Tape: 6 Story: 3 - Arnold Gordon-Bray talks about his decision to focus on his military career and sacrifice his interest in pursuing basketball in the U.S. Army

Tape: 6 Story: 4 - Arnold Gordon-Bray describes his experience at Fort Jackson, South Carolina

Tape: 6 Story: 5 - Arnold Gordon-Bray describes his assignment to a tour in Korea, and his experience there

Tape: 6 Story: 6 - Arnold Gordon-Bray describes his experience on tour in Korea

Tape: 6 Story: 7 - Arnold Gordon-Bray talks about his experience running into a mine field on tour in Korea

Tape: 7 Story: 1 - Arnold Gordon-Bray describes his experience in advanced training at Fort Benning, Georgia

Tape: 7 Story: 2 - Arnold Gordon-Bray talks about how he met his wife

Tape: 7 Story: 3 - Arnold Gordon-Bray explains why he was disqualified from becoming a U.S. Army aviator, and describes his challenges at ranger school

Tape: 7 Story: 4 - Arnold Gordon-Bray describes his medical challenges while at ranger school, pt. 1

Tape: 7 Story: 5 - Arnold Gordon-Bray describes his medical challenges while at ranger school, pt. 2

Tape: 7 Story: 6 - Arnold Gordon-Bray talks about Roscoe Robinson, Jr. and Julius Becton

Tape: 7 Story: 7 - Arnold Gordon-Bray talks about his assignment to the 101st Airborne Division of the U.S. Army

Tape: 7 Story: 8 - Arnold Gordon-Bray talks about his experience as a company commander in the 101st Airborne Division of the U.S. Army

Tape: 8 Story: 1 - Arnold Gordon-Bray talks about his assignment as company commander of the headquarters company

Tape: 8 Story: 2 - Arnold Gordon-Bray talks about his assignment as the operations officer of the 2nd Battalion, 502nd Infantry Regiment

Tape: 8 Story: 3 - Arnold Gordon-Bray describes his experience in Somalia with the 2nd Battalion, 502nd Infantry Regiment

Tape: 8 Story: 4 - Arnold Gordon-Bray talks about his service following the plane crash over Gander, Newfoundland in 1985, which killed 248 American soldiers, pt. 1

Tape: 8 Story: 5 - Arnold Gordon-Bray talks about his service following the plane crash over Gander, Newfoundland in 1985, which killed 248 American soldiers, pt. 2

Tape: 8 Story: 6 - Arnold Gordon-Bray describes his involvement in a joint operation training with the U.S. Marines in the Caribbean

Tape: 8 Story: 7 - Arnold Gordon-Bray talks about his selection as aide to the corps commander in 1986

Tape: 9 Story: 1 - Arnold Gordon-Bray describes his experience as the aide-de-camp to General James J. Lindsay, pt. 1

Tape: 9 Story: 2 - Arnold Gordon-Bray describes his experience as the aide-de-camp to General James J. Lindsay, pt. 2

Tape: 9 Story: 3 - Arnold Gordon-Bray describes his experience as the aide-de-camp to General James J. Lindsay, pt. 3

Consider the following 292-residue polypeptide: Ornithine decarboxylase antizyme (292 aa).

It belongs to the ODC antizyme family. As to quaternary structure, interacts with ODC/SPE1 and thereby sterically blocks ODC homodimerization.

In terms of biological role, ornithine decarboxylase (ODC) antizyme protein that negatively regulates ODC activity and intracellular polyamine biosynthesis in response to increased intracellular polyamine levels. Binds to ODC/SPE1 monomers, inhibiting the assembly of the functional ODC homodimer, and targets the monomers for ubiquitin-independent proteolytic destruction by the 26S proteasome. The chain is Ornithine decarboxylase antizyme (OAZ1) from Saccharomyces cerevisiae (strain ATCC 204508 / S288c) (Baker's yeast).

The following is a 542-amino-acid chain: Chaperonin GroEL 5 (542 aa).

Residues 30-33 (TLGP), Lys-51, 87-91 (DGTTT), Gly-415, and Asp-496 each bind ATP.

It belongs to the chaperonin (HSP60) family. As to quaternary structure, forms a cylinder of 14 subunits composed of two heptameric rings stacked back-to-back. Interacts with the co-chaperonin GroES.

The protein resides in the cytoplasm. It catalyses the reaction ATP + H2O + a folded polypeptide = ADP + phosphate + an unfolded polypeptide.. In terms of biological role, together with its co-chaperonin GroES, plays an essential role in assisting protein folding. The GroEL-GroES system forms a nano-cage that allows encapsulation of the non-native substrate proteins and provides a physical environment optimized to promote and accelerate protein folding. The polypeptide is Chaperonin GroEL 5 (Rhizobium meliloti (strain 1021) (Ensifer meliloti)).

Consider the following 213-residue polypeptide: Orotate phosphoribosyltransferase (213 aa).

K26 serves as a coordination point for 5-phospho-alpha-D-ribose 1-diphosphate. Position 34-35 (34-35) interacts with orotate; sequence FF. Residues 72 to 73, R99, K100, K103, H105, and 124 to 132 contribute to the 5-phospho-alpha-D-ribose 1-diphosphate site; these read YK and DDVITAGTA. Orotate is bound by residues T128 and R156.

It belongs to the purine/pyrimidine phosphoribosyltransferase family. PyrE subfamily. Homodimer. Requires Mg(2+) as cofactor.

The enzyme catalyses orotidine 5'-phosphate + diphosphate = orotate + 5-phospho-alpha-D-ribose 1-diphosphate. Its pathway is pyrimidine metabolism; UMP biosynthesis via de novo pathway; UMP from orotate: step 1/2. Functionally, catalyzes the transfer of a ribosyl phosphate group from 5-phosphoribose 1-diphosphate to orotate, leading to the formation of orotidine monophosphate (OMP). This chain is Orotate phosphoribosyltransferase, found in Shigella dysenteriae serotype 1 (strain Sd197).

Tape: 9 Story: 4 - Arnold Gordon-Bray talks about serving as the aide-de-camp to General John Foss, and his assignment to the 82nd Airborne Division

Brig. Gen. Leo Brooks, Jr.

Brigadier General (Ret.) Leo A. Brooks, Jr. was born on August 15, 1957 in Anchorage, Alaska. His father, Leo A. Brooks, Sr., was an Army Brigadier General; his mother, Naomi, was a schoolteacher. Brooks’ younger brother, Vincent K. Brooks, served as a Four Star General in the U.S. Army; his sister, Marquita, a lawyer. After graduating from Jesuit high school in Sacramento, California in 1975, Brooks enrolled in the United States Military Academy at West Point and received his B.S. degree in engineering in 1979.

Brooks began his military career with the 101st Airborne Division, and served in developmental positions from platoon leader to infantry company commander. From 1984 to 1988, Brooks was assigned to the 1st Battalion 75th Infantry Ranger Regiment as a logistics officer and then as Commander of A Company. He was then deployed to Korea where he served on the Joint Staff of the Combined Forces Command. While there he earned his M.A. degree in public administration from the University of Oklahoma in 1990. In 1992, Brooks completed the U.S. Army Command and General Staff College.

Brooks then reported to Fort Bragg, North Carolina for duty with the 82nd Airborne Division where he was assigned as executive officer in the 1st Battalion, 504th Parachute Infantry Regiment and then became deputy operations officer of the Division. He was subsequently selected to serve as aide-de-camp to the Chief of Staff of the United States Army from 1993-1995. Brooks returned to the 82nd Airborne Division and was named Commander of the 1st Battalion, 504th Parachute Infantry Regiment, followed by a key staff assignment as Chief of Operations for the XVIII Airborne Corps. He completed the U.S. Army War College in 1999 and returned a third time to the 82nd Airborne Division and assumed command of the 504th Parachute Infantry Regiment. Following command, he was selected for Brigadier General and deployed to Europe as Deputy Commanding General of the 1st Armored Division in 2001. In 2002, Brooks was appointed the 68th Commandant of Cadets at West Point. Brooks then reported to the Office of the Chief of Staff at the Pentagon where he served as Vice Director of Army Staff until retiring in 2006. He went on to become Vice President of National Security & Space Group for the Boeing Company in Washington, D.C.